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sui generis

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  1. While there are likely to be several things the ruling bodies would rather not see, their dilemma is writing a Rule and devising a way to enforce it. Three issues might be lines on balls, relief from divot holes, and backstopping. The ruling bodies probably don't care about spectator searches or assistance with moving loose impediments or movable obstructions because those are TV golf specific and inventing restrictions could harm general play.
  2. My friend, you asked a question in the Rules folder. You received the answer directly from the Rules of Golf. You then suggested that the Rule was something, unfair perhaps, to Patrick Reed. Several here who know the Rules attempted to explain the Rule, but your responses have all been about poor Patrick or entitled Woods.
  3. You may find that many here are not terribly interested in TV golf and certainly not interested in rehashing old stuff.
  4. Many here don't much care what does or doesn't happen on TV. How Woods and Reed fare is not interesting. The Rules of Golf are designed for the other 60 million or so of us. Few of us have the luxury of a caddie, however we often play with others and the ruling bodies see fit to allow others to help us move a loose impediment or movable obstruction.
  5. Not sure which "they" you're referring to. If you mean the TV commercial enterprise called the PGA Tour et al, they voluntarily agree to abide by the R&A/USGA Rules of Golf. Or do you think that nobody should be allowed assistance by anyone except a caddie in moving a loose impediment or movable obstruction?
  6. 15.1a/1 – Removing a Loose Impediment, Including Assistance from Others Loose impediments come in many shapes and sizes (such as acorns and large rocks), and the means and methods by which they may be removed are not limited, except that removal must not unreasonably delay play (see Rule 5.6a). For example, a player may use a towel, hand or hat, or may lift or push a loose impediment for removal. A player is also allowed to seek help in removing loose impediments, such as by asking spectators for assistance in removing a large tree branch. https://www.usga.org/c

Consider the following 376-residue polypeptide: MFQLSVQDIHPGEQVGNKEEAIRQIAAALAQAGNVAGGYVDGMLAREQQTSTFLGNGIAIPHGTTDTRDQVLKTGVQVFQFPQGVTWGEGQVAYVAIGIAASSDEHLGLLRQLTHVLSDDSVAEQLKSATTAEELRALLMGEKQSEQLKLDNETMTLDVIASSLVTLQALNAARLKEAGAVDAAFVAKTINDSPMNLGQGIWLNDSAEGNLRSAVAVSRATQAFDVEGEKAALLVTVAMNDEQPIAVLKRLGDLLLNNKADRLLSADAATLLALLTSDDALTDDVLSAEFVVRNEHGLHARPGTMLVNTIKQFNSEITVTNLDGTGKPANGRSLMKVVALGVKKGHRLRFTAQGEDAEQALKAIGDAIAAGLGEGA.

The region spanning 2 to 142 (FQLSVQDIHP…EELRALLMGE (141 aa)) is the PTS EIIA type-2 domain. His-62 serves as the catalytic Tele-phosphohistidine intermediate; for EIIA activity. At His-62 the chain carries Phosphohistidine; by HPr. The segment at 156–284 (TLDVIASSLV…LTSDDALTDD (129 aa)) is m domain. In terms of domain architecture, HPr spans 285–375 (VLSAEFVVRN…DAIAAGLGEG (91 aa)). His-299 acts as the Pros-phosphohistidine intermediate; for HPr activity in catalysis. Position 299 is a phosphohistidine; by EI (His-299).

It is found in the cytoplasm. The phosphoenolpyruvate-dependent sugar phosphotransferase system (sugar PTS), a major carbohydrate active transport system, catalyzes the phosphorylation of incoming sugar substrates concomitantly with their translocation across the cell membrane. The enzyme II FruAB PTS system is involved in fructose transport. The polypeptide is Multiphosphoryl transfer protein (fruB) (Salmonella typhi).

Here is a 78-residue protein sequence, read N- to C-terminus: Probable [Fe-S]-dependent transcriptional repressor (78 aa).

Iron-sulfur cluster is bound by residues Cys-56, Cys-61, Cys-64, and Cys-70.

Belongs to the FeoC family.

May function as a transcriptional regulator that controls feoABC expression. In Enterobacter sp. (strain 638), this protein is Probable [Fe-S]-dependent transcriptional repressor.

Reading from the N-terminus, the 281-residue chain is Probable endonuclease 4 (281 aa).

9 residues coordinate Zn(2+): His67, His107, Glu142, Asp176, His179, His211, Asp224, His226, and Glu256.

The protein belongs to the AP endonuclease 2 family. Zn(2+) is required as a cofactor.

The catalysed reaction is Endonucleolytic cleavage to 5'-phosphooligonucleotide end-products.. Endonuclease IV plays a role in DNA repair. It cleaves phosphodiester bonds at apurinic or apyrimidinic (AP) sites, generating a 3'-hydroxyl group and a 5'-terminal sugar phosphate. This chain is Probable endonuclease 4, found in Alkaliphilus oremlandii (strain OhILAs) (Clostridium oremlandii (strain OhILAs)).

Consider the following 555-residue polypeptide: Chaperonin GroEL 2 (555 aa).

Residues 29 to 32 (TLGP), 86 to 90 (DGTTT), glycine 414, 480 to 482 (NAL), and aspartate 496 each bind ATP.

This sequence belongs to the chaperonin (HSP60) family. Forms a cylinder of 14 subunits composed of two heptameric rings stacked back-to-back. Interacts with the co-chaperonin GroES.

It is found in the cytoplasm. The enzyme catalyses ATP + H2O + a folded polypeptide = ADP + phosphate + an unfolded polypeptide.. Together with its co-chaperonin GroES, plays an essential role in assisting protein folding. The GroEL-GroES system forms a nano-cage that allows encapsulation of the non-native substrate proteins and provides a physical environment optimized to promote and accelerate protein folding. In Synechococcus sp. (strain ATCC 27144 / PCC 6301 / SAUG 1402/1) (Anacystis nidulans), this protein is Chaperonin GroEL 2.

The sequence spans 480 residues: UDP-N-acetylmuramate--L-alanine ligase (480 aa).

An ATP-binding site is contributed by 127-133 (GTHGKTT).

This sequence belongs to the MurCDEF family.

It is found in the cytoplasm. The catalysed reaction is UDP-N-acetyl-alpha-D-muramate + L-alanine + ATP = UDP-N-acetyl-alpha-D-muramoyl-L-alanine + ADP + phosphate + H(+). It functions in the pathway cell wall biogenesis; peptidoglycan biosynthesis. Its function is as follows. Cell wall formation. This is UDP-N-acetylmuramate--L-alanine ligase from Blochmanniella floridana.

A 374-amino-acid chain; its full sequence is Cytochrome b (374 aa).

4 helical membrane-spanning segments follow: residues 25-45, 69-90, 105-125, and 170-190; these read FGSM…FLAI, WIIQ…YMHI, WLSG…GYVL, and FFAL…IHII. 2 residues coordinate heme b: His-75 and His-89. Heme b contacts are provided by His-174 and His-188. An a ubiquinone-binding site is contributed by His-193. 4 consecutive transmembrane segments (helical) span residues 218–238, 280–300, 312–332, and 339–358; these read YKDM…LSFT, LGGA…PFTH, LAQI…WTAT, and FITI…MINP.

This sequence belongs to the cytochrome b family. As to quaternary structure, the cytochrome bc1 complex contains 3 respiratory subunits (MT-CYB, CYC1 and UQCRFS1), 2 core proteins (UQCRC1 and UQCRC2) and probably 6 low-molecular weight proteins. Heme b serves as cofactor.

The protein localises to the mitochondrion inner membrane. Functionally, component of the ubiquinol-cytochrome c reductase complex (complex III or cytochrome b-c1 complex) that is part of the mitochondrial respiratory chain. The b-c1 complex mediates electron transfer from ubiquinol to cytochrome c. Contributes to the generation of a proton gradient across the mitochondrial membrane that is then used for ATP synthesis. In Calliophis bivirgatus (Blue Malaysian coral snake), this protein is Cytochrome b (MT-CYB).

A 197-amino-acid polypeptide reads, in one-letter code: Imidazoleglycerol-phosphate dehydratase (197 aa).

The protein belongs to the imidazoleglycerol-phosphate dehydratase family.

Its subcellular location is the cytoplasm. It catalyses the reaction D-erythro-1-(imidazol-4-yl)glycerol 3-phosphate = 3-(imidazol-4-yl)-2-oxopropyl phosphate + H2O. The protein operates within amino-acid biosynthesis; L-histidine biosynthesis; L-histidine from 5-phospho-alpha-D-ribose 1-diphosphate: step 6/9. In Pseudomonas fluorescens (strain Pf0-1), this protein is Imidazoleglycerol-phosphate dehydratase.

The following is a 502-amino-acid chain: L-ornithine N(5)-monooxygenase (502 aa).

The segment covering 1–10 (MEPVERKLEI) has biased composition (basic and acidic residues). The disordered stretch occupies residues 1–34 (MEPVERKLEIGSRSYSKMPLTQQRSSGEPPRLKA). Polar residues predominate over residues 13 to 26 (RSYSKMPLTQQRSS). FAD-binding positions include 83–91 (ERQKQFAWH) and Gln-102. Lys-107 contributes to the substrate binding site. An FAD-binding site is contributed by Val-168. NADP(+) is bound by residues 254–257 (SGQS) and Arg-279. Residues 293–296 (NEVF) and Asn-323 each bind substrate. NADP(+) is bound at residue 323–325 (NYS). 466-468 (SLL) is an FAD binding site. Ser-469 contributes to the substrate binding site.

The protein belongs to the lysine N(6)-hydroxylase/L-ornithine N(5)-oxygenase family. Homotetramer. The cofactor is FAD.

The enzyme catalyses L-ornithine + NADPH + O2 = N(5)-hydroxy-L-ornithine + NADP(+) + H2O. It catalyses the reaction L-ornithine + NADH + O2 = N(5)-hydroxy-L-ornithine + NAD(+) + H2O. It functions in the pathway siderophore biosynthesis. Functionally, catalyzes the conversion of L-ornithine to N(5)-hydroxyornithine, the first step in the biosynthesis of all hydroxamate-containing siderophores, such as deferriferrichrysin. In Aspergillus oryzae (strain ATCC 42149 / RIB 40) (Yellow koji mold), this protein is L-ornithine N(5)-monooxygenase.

7. There are "horrors" hidden in the Rules much worse than the indignity of your having been exposed as being unable to play from a divot hole or having course management deficiencies.
  8. What a thankless job! He certainly worked hard at it for decades. I'm sure the golf course design business will be more fun.
  9. Alright, noodle it out of that lie which you've not bothered to figure out how to play from. However, the next time you double cross one into the woods and it bangs off a tree back into the fairway, you'll happily pick it and walk it back into the woods for a drop. That's fair, right?
  10. Remember when Sergio was mocked for his twitches; yesterday was twitchers x2. But, at least we didn't have to watch Reed's antics on Sunday.
  11. Surely (and I'm not calling you Shirley) there's "four more yards" to be gained by the zero friction of the flat spot.
  12. Next invention will be the Martini Bottle Cap tee. They'll come in a lifetime supply pack of 5.
  13. What's more, if the player uses a tee to repair a ball mark it is no longer a tee but forever becomes a ball mark repair tool and cannot be used otherwise.
  14. The trifecta, Azinger describing Fatrick & DeChamble's playoff. Sorry to have missed it, we're playing golf in Asheville on Sunday afternoon.
  15. Your anecdote is not evidence. Players who play high level competitive golf, generally low handicap players, know the Rules pretty well. High handicap players generally don't. To be sure, there are bogey golfers who know the Rules and referee some, but they're not on TV this week.
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